A 10-month-old baby was among those aboard a boat that sank off Komodo island in the middle of a stormy night, forcing terror-filled guests and crew to swim to safety.
No one was injured in the March 28 incident involving 17 tourists — American, Argentinean, British, Canadian, Danish, Dutch and Swiss — and eight crew aboard a vessel owned and operated by the Bali-based Perama tour company.
BC, a Hungarian who requested her name not be used, was one of those on board. She told The Bali Times that everyone jumped into high seas as the craft was going down.
“Our boat ran into rocks in rough weather at 2am and got stuck. When it started flipping over we had to jump into the waves in heavy rain and swim ashore. We climbed over some slippery rocks to inside a protected bay where we were picked up by the dinghy of a liveaboard diveboat, Moana.
“I went into shock for hours. People were holding me and trying to keep me awake … some of the others went into shock later.”
American travel writer Kate McCulley, 26, was a guest of Perama on the doomed craft. She said it had been raining hard on Sunday night and two-meter swells were making many passengers seasick, including herself.
She told The Bali Times: “I woke up to a loud scraping noise. A few minutes later crew members ran onto the deck, where most of us were sleeping, turned on the light, and said: “Everybody, put your lifejackets on.”
However the life-preservers were not functional.
“Most of the lifejackets could not be used. They were knotted, tied together and stuck underneath a mesh cloth that was difficult to open. It took me several minutes before I could even pull one life jacket out.”
After the crew steered the stricken boat near a small island off Komodo, famous for its man-eating dragons, it was discovered that the vessel’s lifeboat was also not operational, McCulley said.
“I prepared to get into the lifeboat, getting my bag with my computer ready. Then we were told by the crew that the lifeboat could not be used, so we had to jump into the water. I left my computer and other valuables on the boat.
“At this point, the starboard side of the boat was sinking. We gathered around the port side at the bow and jumped off, one by one, and swam to land. We were quite close to land, about 20 meters or so. The land was all rocks, so we had to climb them. After everybody was on land, the crew instructed us to climb along the rocks, moving further down the island. We climbed for approximately 30 minutes, at which point a speedboat showed up.”
Danish nationals Anne Katrine Kurtzhals and her friend Catherine were just starting out on a two-month visit to Indonesia when the incident happened. Anne Katrine recalls the fateful night: “We woke up in the middle of the night to the sound of a scream and to the boat that hit rocks; the inside of my stomack flipped. At this time I wasn’t sure whether we where in the middle of the sea or near land, so I expected the worst and I was quite sure we wouldn’t make it.”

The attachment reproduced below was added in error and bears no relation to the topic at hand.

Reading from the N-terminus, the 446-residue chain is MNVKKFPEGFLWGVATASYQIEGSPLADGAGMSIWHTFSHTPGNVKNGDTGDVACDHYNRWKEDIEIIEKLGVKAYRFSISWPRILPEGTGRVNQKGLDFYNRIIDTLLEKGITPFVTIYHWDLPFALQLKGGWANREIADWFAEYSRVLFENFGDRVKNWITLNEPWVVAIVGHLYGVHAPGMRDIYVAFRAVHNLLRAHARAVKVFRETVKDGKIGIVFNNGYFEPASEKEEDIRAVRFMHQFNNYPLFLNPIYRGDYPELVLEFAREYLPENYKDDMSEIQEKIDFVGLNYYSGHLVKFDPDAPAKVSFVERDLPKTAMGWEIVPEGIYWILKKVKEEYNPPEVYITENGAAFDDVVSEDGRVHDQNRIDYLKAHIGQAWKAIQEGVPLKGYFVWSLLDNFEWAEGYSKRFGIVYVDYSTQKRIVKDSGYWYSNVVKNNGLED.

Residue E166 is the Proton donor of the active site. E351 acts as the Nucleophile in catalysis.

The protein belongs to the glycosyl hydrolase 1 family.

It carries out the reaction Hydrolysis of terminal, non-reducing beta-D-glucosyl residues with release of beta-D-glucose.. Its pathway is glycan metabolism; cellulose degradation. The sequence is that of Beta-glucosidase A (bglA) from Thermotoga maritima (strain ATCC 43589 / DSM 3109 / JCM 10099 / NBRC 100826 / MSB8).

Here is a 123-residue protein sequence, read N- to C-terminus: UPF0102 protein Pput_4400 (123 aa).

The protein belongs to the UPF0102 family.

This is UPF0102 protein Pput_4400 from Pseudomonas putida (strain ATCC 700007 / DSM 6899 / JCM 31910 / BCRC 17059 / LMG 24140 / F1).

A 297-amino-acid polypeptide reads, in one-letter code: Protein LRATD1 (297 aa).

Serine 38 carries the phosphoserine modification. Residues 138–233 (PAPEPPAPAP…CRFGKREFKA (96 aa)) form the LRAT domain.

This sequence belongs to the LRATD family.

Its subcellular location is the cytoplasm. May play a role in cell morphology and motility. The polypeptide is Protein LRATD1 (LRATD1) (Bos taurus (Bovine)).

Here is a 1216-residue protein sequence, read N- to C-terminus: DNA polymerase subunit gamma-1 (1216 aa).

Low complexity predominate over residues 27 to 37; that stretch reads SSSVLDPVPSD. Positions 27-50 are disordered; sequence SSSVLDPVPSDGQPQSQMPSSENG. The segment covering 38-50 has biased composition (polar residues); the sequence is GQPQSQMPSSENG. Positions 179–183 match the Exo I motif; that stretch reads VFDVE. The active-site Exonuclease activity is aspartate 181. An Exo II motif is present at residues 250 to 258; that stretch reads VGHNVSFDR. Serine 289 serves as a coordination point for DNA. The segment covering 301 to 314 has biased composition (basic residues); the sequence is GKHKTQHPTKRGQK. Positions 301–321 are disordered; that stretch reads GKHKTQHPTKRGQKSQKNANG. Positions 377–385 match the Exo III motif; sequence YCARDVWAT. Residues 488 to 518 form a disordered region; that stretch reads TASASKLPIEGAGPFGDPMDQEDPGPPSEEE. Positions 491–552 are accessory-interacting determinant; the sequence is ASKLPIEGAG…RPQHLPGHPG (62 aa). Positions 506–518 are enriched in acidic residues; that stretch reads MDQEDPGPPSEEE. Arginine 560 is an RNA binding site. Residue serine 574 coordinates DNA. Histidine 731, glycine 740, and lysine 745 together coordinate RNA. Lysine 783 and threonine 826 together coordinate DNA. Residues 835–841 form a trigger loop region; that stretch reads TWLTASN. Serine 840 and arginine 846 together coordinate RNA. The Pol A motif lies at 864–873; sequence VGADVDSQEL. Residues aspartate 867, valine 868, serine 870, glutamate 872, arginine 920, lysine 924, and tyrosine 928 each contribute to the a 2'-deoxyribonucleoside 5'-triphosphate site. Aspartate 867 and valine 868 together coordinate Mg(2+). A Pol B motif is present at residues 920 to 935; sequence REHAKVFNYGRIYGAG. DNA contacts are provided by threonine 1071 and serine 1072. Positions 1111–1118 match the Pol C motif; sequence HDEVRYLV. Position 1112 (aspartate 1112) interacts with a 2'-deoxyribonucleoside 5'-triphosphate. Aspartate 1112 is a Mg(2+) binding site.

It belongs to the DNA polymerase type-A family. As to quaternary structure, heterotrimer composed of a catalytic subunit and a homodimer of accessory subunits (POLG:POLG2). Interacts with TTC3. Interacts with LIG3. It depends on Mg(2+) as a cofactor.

She said there was little assistance from the crew as the boat was sinking.
“The crew members were not that good in telling us passengers what to do. But eventually we gathered — I had a lifejacket; I heard some of the others had problems with theirs — on the deck and one by one we jumped into the sea and climbed the rocks. Only one member of the staff — Garry, 19 years old — stood ready to guide us. He didn’t know exactly what to tell us but he tried and now I am very grateful to this one young man.”
Both women flew to Denpasar and although their passports had been lost, the crew managed to find them.
After their dramatic rescue, the tourists spent the rest of the night on board the Moana diveboat before the harbour master at the port of Labuanbajo on the neighbouring island of Flores arrived at 9.45am on Monday with a rescue craft.
Perama is well-known locally for its low-fare bus routes, and was running a Hunting Komodo by Camera tour that departed Bali last Saturday. Perama’s manager, Diana Perama Aryati, declined requests from The Bali Times to comment on the incident.
McCulley said, however, that the company refunded their guests the cost of the trip and paid for two nights’ accommodation at Labuanbajo, including two meals, but refused to pay for flights to Bali or for the loss of personal items.
The Perama guests filed reports with the police at Labuanbajo but were told the cause of the incident was “a combination of weather, the crew not being able to see where they were going and hitting a reef,” said McCulley.
She sought assistance from Aryati to return to Bali. “She responded that I should have empathy for the company as they were going through a difficult time. I responded that I found it incredibly inappropriate that she asked us, the passengers, to feel empathy for the company after we nearly lost our lives due to their actions.”
Argentinean Juan Ortiz, who was on the trip with his girlfriend, said he was traumatized by the incident and “very upset about the way Perama treated us, leaving us without any answers or help.”
He said: “I understand the risks, but not with this company that makes lots of money every day. We are from Argentina, in another part of the world, and coming to Indonesia required a big effort. It was kind of a dream, a very expensive one, and we are very sad that it finished like this.”
It is the second such incident involving a tourist boat in Komodo waters in six months. Last September a diveboat operated by Blue Dragon Indonesia sank with 12 tourists on board after it also hit rocks. Two crew members were injured as all on board swam to shore.